Roach Many of the films we were embracing from those eras were made on lower budgets and you could tell.
Myers The ill-tempted seabass was from having no money when we wanted sharks. Jay and I were, like, "Well, what can we do?" And the effects guy was, like, "We can make the water bubble …"
Roach We couldn't afford to do digital exploding heads for the fembots during Austin's sexy dance. I had seen this trick in Jacob's Ladder where you just ridiculously under-crank the footage. If the actors move slowly, when you play it back, they look sped up. So I had the women who played the fembots move their heads slowly in all directions. We then shot a ball of explosives on a wire. It was all done in camera with the superimposition of the explosion on their heads. Then we cut to these cheesy dummies falling over.
Myers It is always a surprise which lines are people's favorite. The "one million dollars" has been the one that is so satisfying because it is sort of a fragile joke. The fact that Dr. Evil has been frozen, he is out of date and a million dollars is not much money. It restores your faith in audiences. And it has really stayed in the culture.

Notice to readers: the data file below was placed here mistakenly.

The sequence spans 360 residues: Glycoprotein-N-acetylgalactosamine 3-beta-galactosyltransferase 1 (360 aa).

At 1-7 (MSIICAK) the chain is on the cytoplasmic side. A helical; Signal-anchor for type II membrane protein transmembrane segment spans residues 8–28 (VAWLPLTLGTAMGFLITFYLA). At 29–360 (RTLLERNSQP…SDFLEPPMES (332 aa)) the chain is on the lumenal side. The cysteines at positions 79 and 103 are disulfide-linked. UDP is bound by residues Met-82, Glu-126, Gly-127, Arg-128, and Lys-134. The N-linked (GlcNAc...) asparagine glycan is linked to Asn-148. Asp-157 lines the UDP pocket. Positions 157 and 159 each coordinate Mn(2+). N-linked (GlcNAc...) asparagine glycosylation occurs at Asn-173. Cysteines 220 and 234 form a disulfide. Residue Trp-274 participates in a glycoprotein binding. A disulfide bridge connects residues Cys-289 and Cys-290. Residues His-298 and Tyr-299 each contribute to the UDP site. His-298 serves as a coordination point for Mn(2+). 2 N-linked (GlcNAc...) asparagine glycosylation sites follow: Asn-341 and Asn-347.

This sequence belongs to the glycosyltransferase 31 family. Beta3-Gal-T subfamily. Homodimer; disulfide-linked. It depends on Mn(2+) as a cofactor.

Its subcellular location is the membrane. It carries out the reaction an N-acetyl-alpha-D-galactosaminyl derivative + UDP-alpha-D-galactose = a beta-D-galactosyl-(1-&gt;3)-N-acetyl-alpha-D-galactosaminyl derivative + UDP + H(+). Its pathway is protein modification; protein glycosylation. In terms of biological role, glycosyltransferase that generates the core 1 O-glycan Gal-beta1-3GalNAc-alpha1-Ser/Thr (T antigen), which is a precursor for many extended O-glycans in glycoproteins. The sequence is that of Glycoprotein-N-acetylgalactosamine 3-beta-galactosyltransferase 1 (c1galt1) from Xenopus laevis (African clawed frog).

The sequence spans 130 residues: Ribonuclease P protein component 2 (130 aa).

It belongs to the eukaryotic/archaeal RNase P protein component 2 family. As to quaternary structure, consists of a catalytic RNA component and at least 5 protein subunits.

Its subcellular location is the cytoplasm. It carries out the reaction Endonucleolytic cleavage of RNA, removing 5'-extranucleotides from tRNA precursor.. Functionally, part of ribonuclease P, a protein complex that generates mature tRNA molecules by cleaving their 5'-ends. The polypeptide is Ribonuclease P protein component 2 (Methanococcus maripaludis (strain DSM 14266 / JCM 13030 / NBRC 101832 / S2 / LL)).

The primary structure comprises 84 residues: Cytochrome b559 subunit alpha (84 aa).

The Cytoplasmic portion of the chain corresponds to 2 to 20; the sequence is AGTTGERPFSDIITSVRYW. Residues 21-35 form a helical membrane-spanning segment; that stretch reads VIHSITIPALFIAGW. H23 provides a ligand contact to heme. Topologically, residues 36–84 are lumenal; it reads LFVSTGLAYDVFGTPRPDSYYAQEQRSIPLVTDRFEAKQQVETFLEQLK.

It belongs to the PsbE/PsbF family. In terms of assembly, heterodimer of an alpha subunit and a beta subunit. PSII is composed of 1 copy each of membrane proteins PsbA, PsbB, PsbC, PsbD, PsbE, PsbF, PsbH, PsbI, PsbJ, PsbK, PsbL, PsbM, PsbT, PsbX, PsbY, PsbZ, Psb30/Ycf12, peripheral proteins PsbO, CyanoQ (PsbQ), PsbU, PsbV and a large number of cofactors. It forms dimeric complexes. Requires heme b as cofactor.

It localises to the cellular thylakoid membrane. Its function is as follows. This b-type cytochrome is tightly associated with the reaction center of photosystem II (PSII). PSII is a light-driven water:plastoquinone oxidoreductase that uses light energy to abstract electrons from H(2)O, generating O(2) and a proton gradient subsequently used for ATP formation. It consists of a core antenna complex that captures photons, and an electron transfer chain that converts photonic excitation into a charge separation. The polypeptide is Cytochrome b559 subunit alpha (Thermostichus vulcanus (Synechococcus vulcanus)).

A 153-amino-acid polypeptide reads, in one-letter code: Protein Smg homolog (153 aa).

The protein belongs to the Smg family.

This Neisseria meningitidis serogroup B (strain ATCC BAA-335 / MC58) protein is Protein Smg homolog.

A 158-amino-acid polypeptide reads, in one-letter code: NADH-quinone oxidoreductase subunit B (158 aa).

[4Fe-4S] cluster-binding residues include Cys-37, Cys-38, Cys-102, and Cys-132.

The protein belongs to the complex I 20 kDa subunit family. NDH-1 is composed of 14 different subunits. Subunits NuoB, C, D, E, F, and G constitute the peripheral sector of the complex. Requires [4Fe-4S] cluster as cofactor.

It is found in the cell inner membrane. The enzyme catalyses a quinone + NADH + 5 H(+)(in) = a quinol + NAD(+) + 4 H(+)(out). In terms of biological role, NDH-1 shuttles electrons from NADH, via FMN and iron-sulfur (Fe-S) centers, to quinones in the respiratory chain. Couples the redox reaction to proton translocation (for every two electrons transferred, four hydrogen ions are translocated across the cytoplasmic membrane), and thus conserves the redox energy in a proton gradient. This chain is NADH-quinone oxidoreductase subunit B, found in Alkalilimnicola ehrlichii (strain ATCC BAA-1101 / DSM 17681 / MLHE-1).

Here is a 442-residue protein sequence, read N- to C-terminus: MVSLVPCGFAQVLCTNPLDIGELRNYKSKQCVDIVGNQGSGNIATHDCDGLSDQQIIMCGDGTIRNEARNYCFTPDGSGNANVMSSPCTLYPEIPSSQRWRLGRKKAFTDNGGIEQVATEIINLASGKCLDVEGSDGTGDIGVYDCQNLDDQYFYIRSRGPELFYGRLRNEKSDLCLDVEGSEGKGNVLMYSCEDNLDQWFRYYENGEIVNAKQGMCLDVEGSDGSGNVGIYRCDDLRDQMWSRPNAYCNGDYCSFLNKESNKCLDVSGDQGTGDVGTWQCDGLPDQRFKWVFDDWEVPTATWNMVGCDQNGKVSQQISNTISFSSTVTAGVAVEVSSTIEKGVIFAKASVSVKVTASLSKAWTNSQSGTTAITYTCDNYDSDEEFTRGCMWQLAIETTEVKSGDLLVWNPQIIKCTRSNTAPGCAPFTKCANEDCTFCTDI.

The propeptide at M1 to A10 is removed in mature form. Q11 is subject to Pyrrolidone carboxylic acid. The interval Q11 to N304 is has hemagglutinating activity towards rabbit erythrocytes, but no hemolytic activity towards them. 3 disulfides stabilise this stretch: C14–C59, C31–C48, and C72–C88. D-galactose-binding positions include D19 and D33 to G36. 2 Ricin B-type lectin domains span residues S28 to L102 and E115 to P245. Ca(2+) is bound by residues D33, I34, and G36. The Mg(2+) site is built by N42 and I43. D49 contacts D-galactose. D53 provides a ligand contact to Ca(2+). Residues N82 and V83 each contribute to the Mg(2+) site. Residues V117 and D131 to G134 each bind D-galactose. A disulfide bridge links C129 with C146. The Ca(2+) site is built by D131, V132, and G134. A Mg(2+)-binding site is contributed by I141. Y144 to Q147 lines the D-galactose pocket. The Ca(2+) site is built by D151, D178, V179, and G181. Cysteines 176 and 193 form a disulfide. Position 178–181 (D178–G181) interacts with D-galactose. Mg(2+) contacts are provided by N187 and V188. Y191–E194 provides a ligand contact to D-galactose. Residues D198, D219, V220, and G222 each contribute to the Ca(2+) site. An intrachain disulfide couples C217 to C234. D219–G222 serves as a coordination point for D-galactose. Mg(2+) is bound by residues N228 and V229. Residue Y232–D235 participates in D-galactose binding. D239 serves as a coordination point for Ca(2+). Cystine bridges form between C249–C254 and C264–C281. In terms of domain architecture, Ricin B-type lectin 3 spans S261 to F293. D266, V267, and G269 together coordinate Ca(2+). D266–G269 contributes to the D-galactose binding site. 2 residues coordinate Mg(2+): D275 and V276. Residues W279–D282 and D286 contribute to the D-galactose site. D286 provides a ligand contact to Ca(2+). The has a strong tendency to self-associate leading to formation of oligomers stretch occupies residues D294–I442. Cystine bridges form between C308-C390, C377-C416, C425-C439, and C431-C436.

Roach One of the scenes that was the most emotional and pure joy was atop of the double-decker bus in Vegas. It was the last scene we shot of the entire movie. They let us shoot on the Strip all night long, just driving up and down.
Myers To me, the entire essence of the movie is the song "The Look of Love." It's glamorous. And then "What the World Needs Now," so having Burt Bacharach was just perfect for the film.
Burt Bacharach, musician, composer Mike was very kind and had always been appreciative of my music, apparently. His father had been a fan of my music, too. So he told me about this idea with Jay about shooting in Vegas and putting a piano on a double-decker bus, and you just say yes to something like that.
Roach There was a close call at one point. Mike twirled Elizabeth and her hand slipped out of his and she stumbled toward the edge of the railing and he caught her just before she tumbled over the side.